DescriptionAn in-depth report on the types, diagnosis, treatment, and prevention of anemia.
Alternative NamesIron Deficiency; Pernicious Anemia
Most cases of anemia are mild, including those that occur as a result of chronic disease. Nevertheless, even mild anemia can reduce oxygen transport in the blood, causing fatigue and a diminished physical capacity. Moderate to severe iron-deficiency anemia is known to reduce endurance. (Some studies indicate that even iron deficiency without anemia can produce a subtle but still lower capacity for exercise.)
Complications of Severe or Prolonged Anemia
Because a reduction in red blood cells decreases the ability to absorb oxygen from the lungs, over time serious problems can occur in prolonged and severe anemia that is not treated. Anemia can lead to secondary organ dysfunction or damage, including heart arrhythmia and congestive heart failure.
Certain inherited forms of anemia, including thalassemia major, pernicious anemia, and sickle-cell anemia can be life threatening. Thalassemia major and sickle-cell anemia affect children and are particularly devastating.
Effects of Anemia in Pregnant Women
Pregnant women who are anemic have an increased risk for poor pregnancy outcomes, particularly if they are anemic in the first trimester.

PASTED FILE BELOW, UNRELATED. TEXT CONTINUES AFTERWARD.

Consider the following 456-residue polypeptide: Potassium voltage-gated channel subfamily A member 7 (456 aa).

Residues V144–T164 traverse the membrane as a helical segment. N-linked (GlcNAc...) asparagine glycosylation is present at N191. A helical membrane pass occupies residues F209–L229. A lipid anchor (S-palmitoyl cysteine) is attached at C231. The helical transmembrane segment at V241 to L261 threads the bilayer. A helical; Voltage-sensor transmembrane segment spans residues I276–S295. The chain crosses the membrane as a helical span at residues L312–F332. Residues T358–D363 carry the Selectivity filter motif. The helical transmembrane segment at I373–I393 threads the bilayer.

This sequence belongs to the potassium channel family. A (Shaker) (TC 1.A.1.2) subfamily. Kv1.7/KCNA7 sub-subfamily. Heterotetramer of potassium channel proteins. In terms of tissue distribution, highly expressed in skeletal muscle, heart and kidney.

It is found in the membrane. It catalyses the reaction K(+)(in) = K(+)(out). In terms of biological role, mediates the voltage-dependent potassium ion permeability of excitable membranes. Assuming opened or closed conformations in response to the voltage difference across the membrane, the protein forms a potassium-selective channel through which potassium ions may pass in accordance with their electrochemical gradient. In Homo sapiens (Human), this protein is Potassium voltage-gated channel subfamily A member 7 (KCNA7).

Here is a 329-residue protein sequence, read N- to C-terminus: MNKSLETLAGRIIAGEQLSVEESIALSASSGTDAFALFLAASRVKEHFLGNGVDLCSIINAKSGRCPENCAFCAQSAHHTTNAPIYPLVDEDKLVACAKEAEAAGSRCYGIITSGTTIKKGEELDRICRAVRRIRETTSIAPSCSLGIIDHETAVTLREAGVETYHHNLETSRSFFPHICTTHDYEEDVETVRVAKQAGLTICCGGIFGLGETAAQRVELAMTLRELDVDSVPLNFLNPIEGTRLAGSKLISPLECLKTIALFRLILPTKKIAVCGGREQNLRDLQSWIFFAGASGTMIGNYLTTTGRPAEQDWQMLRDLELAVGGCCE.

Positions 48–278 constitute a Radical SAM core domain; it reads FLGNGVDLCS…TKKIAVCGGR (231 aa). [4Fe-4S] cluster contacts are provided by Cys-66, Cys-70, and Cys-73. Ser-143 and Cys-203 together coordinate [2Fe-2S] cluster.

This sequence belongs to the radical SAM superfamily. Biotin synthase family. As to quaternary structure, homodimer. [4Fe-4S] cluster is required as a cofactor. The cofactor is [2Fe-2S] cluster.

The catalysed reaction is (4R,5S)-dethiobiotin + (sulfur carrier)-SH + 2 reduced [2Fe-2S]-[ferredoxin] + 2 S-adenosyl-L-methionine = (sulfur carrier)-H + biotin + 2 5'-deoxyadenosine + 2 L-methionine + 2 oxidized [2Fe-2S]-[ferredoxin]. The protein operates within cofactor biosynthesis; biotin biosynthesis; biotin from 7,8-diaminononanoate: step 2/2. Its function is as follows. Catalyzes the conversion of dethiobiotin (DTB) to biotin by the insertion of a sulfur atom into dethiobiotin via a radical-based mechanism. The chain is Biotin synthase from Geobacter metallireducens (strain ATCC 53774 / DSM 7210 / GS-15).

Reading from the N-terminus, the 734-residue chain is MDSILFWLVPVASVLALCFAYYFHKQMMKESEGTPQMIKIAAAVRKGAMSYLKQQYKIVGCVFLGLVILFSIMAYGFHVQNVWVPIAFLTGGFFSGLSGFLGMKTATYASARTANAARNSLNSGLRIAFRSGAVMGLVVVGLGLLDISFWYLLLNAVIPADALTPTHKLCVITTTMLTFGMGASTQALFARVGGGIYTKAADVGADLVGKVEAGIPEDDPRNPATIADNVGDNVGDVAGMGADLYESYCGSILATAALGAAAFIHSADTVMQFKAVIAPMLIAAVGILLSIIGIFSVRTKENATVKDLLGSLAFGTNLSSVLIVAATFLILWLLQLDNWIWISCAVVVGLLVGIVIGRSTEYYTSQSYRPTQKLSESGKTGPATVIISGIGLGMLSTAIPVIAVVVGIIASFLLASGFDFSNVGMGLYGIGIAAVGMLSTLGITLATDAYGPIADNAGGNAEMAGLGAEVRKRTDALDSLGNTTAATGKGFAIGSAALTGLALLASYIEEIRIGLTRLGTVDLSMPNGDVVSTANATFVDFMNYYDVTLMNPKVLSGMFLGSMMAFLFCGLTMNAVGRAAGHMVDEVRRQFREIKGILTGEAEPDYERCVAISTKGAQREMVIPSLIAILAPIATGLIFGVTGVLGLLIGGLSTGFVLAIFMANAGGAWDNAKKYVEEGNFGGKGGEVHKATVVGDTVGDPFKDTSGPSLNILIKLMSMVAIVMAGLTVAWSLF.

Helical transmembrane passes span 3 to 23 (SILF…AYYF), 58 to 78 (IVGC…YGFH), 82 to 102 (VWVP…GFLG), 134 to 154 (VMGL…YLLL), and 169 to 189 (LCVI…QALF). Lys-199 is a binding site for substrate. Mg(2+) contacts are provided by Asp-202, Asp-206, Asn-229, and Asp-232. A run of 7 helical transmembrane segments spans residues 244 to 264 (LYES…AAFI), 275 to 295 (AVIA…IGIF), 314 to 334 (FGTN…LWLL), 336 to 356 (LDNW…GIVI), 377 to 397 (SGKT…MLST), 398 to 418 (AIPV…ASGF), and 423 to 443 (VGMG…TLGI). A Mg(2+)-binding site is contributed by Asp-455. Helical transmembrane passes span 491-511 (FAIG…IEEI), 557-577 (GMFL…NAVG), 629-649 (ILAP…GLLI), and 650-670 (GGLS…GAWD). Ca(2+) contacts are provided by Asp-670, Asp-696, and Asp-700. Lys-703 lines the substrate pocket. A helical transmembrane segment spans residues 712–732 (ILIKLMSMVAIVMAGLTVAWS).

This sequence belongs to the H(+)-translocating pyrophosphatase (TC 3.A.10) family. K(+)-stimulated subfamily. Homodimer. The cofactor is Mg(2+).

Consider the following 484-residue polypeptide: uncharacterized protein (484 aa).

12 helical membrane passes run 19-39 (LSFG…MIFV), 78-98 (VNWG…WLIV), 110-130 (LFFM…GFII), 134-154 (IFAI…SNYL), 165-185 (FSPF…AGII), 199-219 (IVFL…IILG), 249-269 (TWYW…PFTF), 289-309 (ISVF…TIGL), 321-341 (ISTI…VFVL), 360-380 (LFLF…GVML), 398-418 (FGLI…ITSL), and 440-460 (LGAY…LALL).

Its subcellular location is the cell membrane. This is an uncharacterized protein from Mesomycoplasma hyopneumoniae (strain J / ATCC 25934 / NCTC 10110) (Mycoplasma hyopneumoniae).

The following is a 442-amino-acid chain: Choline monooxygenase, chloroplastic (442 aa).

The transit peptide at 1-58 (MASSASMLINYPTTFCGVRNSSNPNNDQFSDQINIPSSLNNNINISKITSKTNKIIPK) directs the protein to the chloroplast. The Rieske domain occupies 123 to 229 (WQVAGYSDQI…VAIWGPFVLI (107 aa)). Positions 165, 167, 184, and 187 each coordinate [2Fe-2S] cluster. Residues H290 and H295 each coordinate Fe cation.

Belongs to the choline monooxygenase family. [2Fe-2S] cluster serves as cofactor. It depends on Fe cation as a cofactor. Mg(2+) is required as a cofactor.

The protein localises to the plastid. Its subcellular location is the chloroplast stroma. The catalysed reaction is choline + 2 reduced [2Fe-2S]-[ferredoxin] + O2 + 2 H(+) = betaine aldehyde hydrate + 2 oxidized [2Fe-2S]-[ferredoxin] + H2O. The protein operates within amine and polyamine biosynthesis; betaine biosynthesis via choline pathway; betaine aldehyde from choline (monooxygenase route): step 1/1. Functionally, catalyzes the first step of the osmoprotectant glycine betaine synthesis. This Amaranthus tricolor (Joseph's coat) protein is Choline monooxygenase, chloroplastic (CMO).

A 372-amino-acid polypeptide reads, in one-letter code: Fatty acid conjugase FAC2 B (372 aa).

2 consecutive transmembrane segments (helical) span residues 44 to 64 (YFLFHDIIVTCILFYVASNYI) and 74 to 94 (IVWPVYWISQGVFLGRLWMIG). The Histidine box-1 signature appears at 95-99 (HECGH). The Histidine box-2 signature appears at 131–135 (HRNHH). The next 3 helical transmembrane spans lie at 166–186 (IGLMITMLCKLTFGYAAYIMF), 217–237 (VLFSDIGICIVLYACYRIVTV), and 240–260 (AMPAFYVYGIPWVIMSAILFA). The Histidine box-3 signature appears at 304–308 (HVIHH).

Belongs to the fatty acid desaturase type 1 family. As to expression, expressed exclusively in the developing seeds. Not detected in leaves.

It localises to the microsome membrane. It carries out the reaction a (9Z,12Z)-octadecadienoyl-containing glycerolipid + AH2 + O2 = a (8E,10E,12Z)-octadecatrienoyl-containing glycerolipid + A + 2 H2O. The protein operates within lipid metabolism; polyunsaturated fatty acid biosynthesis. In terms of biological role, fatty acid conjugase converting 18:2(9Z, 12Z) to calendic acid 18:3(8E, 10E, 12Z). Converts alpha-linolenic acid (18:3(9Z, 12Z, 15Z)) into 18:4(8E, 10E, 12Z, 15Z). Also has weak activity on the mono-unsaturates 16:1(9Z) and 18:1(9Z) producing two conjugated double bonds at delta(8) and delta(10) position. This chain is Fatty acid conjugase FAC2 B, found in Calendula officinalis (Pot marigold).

Complications from Anemia in Children and Adolescents
One study reported a higher incidence of ear infections in infants with iron deficiency anemia.(On the other hand, some experts have identified an anemia in children that may be caused by inflammation from infections such as ear infections, urinary tract infections, or others. More research is needed on this finding.)
In children, severe anemia can impair growth and motor and mental development. Proof is lacking, but one small, well-conducted trial suggested that iron therapy in anemic children under two may help reverse some of these problems. (Iron deficiency in vegetarian children without anemia may cause mental impairment, but it appears to be temporary.)
A long-term 2000 study reported that 11- to 15-year old children who had been severely iron-deficient during their infant years scored lower than normal children in all subjects, but particularly in written expression. They also tended to have more behavioral, general health, and emotional problems. Another study reported that teenage girls with iron deficiency, even without anemia, may have temporary memory and concentration loss.
Effects of Anemia in the Elderly
Anemia is common in older people and can have significantly more severe complications than anemia in younger adults. A 1999 study reported higher mortality rates in anemic individuals 85 and older compared to their nonanemic peers. (The rates were higher in anemic men than in women.) The following are examples of its effects from different studies:
Effects of Vitamin B12 Deficiencies and Pernicious Anemia
In addition to anemia, vitamin B12 deficiency can cause neurologic damage, which can be irreversible if it continues for long periods without treatment. People with pernicious anemia, which results in an inability to absorb the vitamin, are not only at risk for neurologic damage, but also have a higher risk for stomach cancer and possibly cancer of the throat and mouth.
Anemia in Cancer Patients
Anemia is particularly serious in cancer patients. In people with many common cancers, the presence of anemia is associated with a shorter survival time. Anemia may exacerbate the toxicity of chemotherapy in elderly cancer patients.